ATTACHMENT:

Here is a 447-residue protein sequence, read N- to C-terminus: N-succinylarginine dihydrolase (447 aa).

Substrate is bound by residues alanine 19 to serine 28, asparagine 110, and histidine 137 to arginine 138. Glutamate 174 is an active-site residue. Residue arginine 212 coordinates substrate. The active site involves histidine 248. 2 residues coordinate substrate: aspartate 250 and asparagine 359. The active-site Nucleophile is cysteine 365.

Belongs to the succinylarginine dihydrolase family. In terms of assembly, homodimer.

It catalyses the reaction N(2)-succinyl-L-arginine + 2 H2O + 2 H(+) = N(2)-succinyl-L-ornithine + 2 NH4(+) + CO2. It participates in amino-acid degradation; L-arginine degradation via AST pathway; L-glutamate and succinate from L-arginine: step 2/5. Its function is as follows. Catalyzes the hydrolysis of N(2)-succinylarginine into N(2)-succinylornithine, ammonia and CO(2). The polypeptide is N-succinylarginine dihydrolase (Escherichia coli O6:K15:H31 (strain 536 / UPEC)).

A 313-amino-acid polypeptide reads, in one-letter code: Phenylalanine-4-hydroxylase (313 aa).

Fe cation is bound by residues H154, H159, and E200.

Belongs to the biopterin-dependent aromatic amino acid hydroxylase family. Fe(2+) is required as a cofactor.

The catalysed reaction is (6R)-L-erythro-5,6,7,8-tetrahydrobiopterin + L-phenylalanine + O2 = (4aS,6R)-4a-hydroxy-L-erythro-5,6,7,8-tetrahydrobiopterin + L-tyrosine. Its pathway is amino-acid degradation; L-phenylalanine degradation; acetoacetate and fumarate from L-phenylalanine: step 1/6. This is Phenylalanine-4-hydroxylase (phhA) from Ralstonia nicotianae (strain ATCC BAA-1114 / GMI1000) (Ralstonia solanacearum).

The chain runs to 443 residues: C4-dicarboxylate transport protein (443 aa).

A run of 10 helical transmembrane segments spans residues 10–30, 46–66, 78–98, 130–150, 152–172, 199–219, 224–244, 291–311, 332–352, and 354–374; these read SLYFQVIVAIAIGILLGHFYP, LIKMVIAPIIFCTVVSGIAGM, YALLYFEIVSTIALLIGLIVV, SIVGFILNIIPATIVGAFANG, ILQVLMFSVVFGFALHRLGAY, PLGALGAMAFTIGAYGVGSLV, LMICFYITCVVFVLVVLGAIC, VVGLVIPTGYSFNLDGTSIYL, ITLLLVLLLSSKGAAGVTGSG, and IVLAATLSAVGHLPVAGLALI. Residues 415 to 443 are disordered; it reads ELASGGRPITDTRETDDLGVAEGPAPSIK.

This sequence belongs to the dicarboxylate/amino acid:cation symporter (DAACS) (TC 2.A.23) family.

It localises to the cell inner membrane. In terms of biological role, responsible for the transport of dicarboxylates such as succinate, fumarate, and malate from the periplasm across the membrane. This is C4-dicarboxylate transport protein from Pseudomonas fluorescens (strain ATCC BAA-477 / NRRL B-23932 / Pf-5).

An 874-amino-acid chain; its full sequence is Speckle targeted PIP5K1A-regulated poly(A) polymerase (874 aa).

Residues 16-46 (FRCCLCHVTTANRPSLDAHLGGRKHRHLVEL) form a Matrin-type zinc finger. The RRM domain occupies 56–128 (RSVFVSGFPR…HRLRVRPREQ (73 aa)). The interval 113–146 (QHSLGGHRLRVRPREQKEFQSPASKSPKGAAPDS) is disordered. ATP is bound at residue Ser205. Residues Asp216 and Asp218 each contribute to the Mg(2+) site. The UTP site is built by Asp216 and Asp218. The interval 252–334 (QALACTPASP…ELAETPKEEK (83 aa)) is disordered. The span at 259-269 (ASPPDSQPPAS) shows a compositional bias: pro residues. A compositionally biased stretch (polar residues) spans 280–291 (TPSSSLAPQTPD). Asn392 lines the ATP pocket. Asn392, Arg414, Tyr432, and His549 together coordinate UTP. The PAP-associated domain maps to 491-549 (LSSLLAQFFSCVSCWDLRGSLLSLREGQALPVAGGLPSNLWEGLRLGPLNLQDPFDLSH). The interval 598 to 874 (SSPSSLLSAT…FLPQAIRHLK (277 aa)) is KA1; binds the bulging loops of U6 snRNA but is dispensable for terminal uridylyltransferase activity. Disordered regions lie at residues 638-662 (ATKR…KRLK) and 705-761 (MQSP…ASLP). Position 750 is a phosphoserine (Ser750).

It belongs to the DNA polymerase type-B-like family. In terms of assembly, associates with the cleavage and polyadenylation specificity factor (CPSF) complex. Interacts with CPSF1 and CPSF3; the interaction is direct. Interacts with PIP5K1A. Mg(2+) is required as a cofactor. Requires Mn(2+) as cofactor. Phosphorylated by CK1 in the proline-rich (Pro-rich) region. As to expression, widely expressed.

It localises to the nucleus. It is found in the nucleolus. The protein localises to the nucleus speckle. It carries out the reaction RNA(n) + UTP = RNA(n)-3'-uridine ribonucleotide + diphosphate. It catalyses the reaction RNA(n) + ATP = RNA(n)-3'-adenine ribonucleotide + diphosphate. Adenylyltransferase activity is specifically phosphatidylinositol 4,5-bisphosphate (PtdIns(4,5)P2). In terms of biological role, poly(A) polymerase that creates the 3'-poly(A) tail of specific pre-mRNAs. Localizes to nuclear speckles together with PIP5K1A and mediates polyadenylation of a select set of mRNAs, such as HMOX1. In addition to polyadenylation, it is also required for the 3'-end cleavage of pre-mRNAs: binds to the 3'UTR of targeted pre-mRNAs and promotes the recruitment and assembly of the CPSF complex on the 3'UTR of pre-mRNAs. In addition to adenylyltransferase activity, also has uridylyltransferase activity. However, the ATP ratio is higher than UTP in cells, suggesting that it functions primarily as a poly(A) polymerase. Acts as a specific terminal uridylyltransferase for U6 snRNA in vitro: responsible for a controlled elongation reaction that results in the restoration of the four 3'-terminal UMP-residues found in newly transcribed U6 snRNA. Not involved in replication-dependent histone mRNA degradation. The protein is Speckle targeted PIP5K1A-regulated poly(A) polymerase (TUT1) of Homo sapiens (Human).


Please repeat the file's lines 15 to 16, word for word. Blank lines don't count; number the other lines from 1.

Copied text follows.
It belongs to the DNA polymerase type-B-like family. In terms of assembly, associates with the cleavage and polyadenylation specificity factor (CPSF) complex. Interacts with CPSF1 and CPSF3; the interaction is direct. Interacts with PIP5K1A. Mg(2+) is required as a cofactor. Requires Mn(2+) as cofactor. Phosphorylated by CK1 in the proline-rich (Pro-rich) region. As to expression, widely expressed.

It localises to the nucleus. It is found in the nucleolus. The protein localises to the nucleus speckle. It carries out the reaction RNA(n) + UTP = RNA(n)-3'-uridine ribonucleotide + diphosphate. It catalyses the reaction RNA(n) + ATP = RNA(n)-3'-adenine ribonucleotide + diphosphate. Adenylyltransferase activity is specifically phosphatidylinositol 4,5-bisphosphate (PtdIns(4,5)P2). In terms of biological role, poly(A) polymerase that creates the 3'-poly(A) tail of specific pre-mRNAs. Localizes to nuclear speckles together with PIP5K1A and mediates polyadenylation of a select set of mRNAs, such as HMOX1. In addition to polyadenylation, it is also required for the 3'-end cleavage of pre-mRNAs: binds to the 3'UTR of targeted pre-mRNAs and promotes the recruitment and assembly of the CPSF complex on the 3'UTR of pre-mRNAs. In addition to adenylyltransferase activity, also has uridylyltransferase activity. However, the ATP ratio is higher than UTP in cells, suggesting that it functions primarily as a poly(A) polymerase. Acts as a specific terminal uridylyltransferase for U6 snRNA in vitro: responsible for a controlled elongation reaction that results in the restoration of the four 3'-terminal UMP-residues found in newly transcribed U6 snRNA. Not involved in replication-dependent histone mRNA degradation. The protein is Speckle targeted PIP5K1A-regulated poly(A) polymerase (TUT1) of Homo sapiens (Human).